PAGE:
Lowestoft set for new RNLI lifeboat

LIFE-SAVER: Cutting through the waves in the Sound of Harris off the Outer Hebrides, the RNLI Shanno

LIFE-SAVER: Cutting through the waves in the Sound of Harris off the Outer Hebrides, the RNLI Shannon-class Jock and Annie lifeboat pictured here is similar to the one that will be delivered to Lowestoft in the autumn.picture: RNLI/Nigel Millard. - Credit: Archant

A new £2m lifeboat looks set to be unveiled in Lowestoft in the autumn.

Volunteer crew members and supporters of Lowestoft RNLI lifeboat station have expressed delight at the news of the work nearing completion on the town's new Shannon-class all-weather lifeboat.

The final phase of construction is gathering pace at a boatyard in Lymington in Hampshire, with the vessel due to undergo testing and trials in early summer ahead of a provisional delivery date in September.

In September 2011, Lowestoft was chosen as the first station in East Anglia to receive a Shannon-class RNLI lifeboat. The town was selected because its present Tyne-class all-weather lifeboat – the Spirit of Lowestoft – has exceeded its planned 25-year life-span.

Lowestoft RNLI lifeboat operations manager, Paul Carter, said: 'There is a real buzz around the station at the news of the arrival date of the lifeboat.

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'We were given a taste of what to expect when a prototype of the Shannon was brought to Lowestoft in 2012 and we put her through her paces at sea. It really whetted our appetite for our own craft. Since then further modifications have been made and the boat we will receive will be a state-of-the-art lifesaving vessel.'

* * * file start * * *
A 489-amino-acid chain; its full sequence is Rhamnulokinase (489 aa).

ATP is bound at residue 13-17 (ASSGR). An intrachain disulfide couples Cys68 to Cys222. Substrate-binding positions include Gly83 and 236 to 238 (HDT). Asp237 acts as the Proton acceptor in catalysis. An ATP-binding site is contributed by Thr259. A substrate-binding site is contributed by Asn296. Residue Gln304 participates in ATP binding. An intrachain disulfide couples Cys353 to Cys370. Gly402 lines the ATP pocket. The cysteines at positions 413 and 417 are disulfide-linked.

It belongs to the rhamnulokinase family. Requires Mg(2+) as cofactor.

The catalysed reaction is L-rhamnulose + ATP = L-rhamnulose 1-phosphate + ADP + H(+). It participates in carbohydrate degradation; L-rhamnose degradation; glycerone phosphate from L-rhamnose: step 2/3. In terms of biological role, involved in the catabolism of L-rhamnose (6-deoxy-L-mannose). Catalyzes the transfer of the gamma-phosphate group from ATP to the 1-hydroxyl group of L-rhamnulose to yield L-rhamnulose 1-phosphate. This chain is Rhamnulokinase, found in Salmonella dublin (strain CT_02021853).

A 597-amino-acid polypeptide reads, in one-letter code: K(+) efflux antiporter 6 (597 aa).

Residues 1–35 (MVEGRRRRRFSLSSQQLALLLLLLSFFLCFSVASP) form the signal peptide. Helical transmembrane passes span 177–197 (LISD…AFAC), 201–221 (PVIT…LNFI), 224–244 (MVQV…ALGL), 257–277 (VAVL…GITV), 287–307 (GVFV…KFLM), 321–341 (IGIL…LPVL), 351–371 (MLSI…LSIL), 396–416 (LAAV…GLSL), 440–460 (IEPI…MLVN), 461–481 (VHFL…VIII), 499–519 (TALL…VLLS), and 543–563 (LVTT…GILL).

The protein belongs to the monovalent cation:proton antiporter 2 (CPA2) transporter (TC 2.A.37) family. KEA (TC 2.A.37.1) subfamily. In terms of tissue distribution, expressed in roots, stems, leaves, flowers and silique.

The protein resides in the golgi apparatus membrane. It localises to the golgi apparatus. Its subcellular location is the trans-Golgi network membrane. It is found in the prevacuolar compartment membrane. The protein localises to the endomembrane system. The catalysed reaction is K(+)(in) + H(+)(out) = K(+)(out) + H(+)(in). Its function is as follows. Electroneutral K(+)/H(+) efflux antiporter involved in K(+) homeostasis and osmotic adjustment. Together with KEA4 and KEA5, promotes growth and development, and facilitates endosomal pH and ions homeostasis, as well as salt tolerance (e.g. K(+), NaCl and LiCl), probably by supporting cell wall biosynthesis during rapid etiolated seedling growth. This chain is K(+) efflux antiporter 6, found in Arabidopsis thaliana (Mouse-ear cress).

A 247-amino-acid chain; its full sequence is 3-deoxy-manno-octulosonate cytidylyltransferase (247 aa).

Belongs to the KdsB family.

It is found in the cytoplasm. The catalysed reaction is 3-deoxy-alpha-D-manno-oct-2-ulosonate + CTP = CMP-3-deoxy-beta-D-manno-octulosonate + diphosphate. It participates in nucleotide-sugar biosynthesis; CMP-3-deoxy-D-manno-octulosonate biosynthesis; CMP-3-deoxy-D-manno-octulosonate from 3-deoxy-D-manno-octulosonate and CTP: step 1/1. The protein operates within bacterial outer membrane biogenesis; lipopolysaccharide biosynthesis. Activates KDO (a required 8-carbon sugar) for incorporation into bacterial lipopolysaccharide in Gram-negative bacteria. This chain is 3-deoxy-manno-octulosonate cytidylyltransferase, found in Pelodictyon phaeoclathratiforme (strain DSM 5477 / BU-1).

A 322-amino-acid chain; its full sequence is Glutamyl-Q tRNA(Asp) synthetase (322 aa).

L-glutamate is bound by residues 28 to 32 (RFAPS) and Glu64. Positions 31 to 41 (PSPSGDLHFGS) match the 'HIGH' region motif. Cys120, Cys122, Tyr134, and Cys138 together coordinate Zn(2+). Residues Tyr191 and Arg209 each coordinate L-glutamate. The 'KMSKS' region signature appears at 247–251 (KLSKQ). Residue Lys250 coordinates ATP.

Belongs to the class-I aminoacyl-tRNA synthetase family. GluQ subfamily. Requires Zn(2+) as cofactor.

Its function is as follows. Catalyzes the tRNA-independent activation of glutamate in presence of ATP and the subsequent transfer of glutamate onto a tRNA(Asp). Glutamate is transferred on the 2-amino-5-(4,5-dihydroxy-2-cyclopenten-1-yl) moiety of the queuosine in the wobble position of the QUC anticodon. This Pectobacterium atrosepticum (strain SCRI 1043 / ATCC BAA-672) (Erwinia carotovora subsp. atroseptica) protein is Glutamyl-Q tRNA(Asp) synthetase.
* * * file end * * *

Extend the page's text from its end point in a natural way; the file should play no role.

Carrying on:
Mr Carter added: 'The new Shannon-class lifeboat is the first RNLI all-weather lifeboat to operate using water jet engines instead of propellers giving it exceptional manoeuvrability. It is also capable of 25 knots, which is 50pc faster than the current Spirit of Lowestoft lifeboat and is able to operate in shallower water.'

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Lowestoft lifeboat crew members are scheduled to start training at the RNLI College in Poole towards the end of August or early September and the current target date for the new boat to arrive at Lowestoft is late September. There will then be a spell of further crew training before a final assessment and the boat enters service.

The Spirit of Lowestoft, which cost £450,000 when it went into service at the station in November 1987, was mostly paid for through a successful campaign by The Journal, supported by fund-raising and donations by readers.

Mike Barlow, chairman of the Lowestoft lifeboat management group, said: 'The new lifeboat costs £2m and will be named the Patsy Knight in tribute to Mrs Knight who left a legacy to the RNLI to pay for it.

'Mrs Knight died in May 2005, aged 63, and had lived in Kessingland since 1987. She also owned holiday homes in the village and at Pakefield. She had long admired the Lowestoft lifeboat crew having spent many hours watching them taking part in rescue missions or practising their manoeuvres along the coast.

'We owe a great debt of gratitude to this wonderful woman.'

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